Is there a particular book that made a significant impact on you? Can you share a story or explain why it resonated with you so much?

“Man’s Search for Meaning” by Viktor E. Frankl made a strong impact on me. The book is narrated from the experience of renowned psychiatrist Viktor Frankl during his life as a prisoner under the Nazi regime. It strikes a particular chord in me given that my grandparents are Holocaust survivors. It’s a story about survival through spirituality and the human quest for life’s meaning.

Do you have a favorite “Life Lesson Quote”? Do you have a story about how that was relevant in your life or your work?

“Be who you are and say what you feel, because those who mind don’t matter and those who matter don’t mind.” -Dr. Seuss. This is a powerful quote that continues to guide me. Growing up, I struggled with feelings of inadequacy in my identity. Fear of how we are perceived by others can diminish our feelings of self-love; which is invaluable, and in my experience, comes from within. A big reason for me making music is to inspire people to live their truth and be proud of who they really are.

How do you define “Leadership”? Can you explain what you mean or give an example?

Leadership to me is knowing exactly what you want, having a strong intuition, and having the courage to speak your mind. A good leader is able to decipher things they learn, see, hear and feel and make their own conclusions rather than allowing the opinions and actions of others to define their beliefs. A good leader questions the status quo.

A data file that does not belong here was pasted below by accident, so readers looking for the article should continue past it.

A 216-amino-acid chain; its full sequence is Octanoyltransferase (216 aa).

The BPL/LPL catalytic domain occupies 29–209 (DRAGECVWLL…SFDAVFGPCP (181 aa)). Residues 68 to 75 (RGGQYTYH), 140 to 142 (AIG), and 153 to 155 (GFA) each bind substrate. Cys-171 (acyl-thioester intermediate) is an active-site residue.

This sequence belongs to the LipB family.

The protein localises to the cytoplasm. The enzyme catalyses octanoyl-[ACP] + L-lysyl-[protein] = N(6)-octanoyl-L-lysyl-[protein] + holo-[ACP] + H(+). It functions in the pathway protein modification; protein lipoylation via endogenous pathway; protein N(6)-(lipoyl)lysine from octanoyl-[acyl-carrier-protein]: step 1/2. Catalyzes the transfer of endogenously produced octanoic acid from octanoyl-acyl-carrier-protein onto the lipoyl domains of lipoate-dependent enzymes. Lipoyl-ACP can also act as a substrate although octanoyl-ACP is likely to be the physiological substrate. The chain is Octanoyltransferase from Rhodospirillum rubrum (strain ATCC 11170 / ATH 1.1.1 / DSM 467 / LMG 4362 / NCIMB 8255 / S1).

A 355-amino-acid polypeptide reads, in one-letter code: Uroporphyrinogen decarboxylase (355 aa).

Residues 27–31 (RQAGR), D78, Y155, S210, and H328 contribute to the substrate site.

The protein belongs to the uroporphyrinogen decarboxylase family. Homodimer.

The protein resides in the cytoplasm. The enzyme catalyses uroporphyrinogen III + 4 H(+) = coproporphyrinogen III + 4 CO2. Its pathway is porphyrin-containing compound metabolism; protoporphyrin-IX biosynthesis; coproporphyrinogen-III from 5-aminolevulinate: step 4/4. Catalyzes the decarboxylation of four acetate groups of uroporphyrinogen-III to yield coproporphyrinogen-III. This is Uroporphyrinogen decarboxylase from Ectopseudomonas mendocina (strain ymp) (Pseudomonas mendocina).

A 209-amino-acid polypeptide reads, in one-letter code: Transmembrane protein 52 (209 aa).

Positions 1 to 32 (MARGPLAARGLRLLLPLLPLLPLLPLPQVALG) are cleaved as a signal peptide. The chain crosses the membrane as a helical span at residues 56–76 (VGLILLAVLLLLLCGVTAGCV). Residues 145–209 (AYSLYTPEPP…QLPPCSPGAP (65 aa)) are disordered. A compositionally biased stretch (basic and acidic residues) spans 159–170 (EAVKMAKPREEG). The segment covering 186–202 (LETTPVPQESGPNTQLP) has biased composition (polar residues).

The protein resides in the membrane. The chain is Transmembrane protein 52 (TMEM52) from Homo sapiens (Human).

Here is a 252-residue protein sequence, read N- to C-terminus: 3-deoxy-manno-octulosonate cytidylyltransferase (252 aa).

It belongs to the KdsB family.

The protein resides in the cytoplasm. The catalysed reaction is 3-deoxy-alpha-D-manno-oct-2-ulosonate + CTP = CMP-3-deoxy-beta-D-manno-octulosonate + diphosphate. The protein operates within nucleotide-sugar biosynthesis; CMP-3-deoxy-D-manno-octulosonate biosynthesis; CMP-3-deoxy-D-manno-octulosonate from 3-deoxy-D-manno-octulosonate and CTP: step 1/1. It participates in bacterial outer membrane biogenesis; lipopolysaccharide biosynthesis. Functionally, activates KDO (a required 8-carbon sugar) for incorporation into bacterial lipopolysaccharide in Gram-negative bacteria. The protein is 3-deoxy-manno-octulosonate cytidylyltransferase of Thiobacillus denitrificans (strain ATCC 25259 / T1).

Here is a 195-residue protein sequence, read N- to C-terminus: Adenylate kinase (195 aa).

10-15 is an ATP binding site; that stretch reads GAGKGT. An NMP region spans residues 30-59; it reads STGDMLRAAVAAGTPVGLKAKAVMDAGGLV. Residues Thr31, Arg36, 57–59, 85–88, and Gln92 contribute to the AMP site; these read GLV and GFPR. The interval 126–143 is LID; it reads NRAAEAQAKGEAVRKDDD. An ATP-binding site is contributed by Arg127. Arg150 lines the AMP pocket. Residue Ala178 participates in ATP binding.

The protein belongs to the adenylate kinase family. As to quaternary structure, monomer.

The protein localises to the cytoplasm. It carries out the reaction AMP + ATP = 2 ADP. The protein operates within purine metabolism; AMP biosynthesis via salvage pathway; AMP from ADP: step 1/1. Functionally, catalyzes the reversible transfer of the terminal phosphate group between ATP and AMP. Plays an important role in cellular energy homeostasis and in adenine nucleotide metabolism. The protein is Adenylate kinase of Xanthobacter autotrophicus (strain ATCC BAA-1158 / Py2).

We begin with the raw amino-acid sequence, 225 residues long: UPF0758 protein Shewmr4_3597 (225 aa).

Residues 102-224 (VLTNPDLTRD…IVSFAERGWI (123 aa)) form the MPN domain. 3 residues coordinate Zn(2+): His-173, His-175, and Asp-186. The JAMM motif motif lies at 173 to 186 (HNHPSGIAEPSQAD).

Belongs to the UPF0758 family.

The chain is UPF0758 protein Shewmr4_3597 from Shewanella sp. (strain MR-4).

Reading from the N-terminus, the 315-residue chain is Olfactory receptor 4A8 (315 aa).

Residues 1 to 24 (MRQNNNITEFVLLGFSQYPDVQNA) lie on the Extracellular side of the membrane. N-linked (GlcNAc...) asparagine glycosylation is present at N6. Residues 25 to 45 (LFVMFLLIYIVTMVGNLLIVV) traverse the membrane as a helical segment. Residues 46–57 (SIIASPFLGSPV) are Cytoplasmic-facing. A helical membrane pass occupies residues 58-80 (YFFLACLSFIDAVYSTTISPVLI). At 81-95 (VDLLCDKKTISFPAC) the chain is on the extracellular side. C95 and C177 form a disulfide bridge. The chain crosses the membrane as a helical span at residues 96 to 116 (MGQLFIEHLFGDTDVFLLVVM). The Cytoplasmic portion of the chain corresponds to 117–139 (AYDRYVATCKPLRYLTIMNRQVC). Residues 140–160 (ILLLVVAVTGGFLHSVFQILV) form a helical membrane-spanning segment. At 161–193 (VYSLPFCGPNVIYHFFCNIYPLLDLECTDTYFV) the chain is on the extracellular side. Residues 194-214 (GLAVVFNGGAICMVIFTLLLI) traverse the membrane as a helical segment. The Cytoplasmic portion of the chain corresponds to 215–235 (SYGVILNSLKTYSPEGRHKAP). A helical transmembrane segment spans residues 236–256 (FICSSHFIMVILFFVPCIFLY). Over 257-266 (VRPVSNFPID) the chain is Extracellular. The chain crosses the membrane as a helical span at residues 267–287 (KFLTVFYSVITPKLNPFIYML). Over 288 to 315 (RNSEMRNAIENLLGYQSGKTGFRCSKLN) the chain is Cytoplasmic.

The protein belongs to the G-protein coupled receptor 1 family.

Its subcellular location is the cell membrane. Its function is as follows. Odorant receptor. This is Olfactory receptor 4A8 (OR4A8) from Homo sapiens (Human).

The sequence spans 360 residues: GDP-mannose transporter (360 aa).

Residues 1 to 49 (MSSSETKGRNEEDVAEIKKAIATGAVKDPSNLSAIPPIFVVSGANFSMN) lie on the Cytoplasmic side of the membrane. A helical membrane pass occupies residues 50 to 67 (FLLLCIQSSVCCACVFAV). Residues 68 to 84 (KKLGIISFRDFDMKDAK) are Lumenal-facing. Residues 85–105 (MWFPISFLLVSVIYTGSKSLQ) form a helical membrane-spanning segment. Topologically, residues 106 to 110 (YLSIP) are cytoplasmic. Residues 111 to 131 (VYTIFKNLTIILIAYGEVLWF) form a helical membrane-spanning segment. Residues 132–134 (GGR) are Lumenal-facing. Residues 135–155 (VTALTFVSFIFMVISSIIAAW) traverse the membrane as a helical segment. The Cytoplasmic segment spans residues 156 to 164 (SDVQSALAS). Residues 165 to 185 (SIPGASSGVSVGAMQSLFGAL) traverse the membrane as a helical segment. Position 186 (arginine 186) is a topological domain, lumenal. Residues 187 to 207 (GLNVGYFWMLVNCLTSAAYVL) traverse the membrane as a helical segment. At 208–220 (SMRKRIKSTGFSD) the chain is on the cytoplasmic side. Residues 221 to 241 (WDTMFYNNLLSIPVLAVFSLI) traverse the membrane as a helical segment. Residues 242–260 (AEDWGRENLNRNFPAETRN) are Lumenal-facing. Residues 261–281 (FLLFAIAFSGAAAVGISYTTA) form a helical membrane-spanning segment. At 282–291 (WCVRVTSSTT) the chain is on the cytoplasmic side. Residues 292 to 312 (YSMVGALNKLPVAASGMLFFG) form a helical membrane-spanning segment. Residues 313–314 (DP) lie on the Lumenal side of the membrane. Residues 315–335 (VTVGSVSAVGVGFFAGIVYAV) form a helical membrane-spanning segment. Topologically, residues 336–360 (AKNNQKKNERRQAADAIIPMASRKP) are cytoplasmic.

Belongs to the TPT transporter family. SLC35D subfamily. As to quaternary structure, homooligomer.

Ok, thank you for all that. Now let’s move to the main focus of our interview. The United States is currently facing a series of unprecedented crises. So many of us see the news and ask how we can help. We’d love to talk about the steps that each of us can take to help heal our county, in our own way. Which particular crisis would you like to discuss with us today? Why does that resonate with you so much?

The fight against systemic racism is a very prevalent and important subject that’s been at the forefront of this nation’s public conversation. It resonates with me greatly first because of my personal belief that equality and equal treatment is something that must be enforced by the systems in place and secondly from listening and learning from the first-hand accounts of the sordid inhumanity experienced by my grandparents who survived one of the worst genocides in history. Furthermore, my sexuality is still being criticized by members of this country let alone some of the world’s countries who do not recognize rights of all gender and sexuality groups. I fully support #BLACKLIVESMATTER and stand by any group of people who endure mistreatment or who are prevented from experiencing the same quality of life as everybody else for the color of their skin, gender/sexual identity or for their religious backgrounds. I get really upset when I see people being treated unfairly on any level and I will never stop standing up for equality for all.